REPOSITORY       TAG       IMAGE ID       CREATED         SIZE
my-static-site   latest    fa5fdc1f7169   2 minutes ago   219MB
server           latest    18ee5c19b642   14 hours ago    234MB

Now we’re going to launch and start up a container by running the command:

docker run -p 4321:4321 my-static-site

The docker container should be running in your terminal now:

/docker-entrypoint.sh: /docker-entrypoint.d/ is not empty, will attempt to perform configuration
/docker-entrypoint.sh: Looking for shell scripts in /docker-entrypoint.d/
/docker-entrypoint.sh: Launching /docker-entrypoint.d/10-listen-on-ipv6-by-default.sh
10-listen-on-ipv6-by-default.sh: info: Getting the checksum of /etc/nginx/conf.d/default.conf
10-listen-on-ipv6-by-default.sh: info: Enabled listen on IPv6 in /etc/nginx/conf.d/default.conf
/docker-entrypoint.sh: Launching /docker-entrypoint.d/20-envsubst-on-templates.sh
/docker-entrypoint.sh: Launching /docker-entrypoint.d/30-tune-worker-processes.sh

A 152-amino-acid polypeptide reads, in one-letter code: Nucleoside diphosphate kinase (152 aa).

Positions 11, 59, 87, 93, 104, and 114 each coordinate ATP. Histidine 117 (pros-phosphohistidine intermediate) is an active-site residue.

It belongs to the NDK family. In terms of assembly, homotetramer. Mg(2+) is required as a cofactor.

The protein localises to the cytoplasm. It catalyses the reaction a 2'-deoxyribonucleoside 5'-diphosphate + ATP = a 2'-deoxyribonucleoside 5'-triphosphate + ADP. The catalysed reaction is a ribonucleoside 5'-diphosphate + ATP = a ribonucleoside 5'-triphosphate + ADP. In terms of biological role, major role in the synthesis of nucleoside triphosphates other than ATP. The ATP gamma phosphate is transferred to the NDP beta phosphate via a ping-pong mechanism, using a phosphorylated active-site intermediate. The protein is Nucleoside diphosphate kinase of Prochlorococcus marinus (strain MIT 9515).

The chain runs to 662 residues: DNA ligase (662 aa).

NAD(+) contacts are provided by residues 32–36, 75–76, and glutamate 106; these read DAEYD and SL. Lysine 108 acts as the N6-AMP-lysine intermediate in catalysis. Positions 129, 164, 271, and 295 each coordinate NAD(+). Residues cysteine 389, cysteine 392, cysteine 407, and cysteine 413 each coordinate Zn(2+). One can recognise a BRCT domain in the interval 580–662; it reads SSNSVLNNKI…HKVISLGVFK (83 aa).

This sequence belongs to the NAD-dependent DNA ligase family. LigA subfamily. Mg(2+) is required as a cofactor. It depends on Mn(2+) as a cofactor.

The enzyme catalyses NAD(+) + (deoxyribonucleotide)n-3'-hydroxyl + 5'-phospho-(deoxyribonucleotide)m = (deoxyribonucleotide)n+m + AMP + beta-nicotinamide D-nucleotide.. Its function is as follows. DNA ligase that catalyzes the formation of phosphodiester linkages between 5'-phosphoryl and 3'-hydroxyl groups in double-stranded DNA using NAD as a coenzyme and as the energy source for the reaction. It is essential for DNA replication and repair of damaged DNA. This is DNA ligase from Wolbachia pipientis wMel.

/docker-entrypoint.sh: Configuration complete; ready for start up

In a browser window, go to localhost:4321 and you should see your website. If not, then your nginx might be misconfigured or you are missing something in the Dockerfile.

If your page loads, try going to a non-existent URL like localhost:4321/this-is-not-a-real-page and you should be greeted with your custom 404 page!

If it’s a generic Nginx 404 page, you will have to fix that in your nginx.conf file.

Commit your files to Git and then push them to a remote repository like GitHub.

Deploying on Coolify

All we need to do now is deploy on Coolify.

I’m assuming you already have a project running on Coolify because you are here.

On the Configuration page, under “Build Pack”, select “Dockerfile”.

Then make sure the “Dockerfile Location” is set to /Dockerfile

Coolify's Dockerfile configuration

Under the “Network” configuration, enter 4321 for “Ports Exposes” and click on “Save”.

When you hit save, make sure to look at the Traefik configuration is also pointing to PORT 4321.

Coolify's network port configuration

When that’s done, click “Redeploy” and Coolify will start building from the Dockerfile we’ve created.

If it succeeds, you can go to your live site and start testing.


Hopefully, that fixes your issue! If all this is a little intimidating to you, don’t worry, I’ve been there and you can reach out and get some help.

Now we know that all we need to do to fix the missing 404-page configuration is to write up our own Dockerfile and an Nginx config.

Well, that’s all for now. Thanks for reading and have a good one!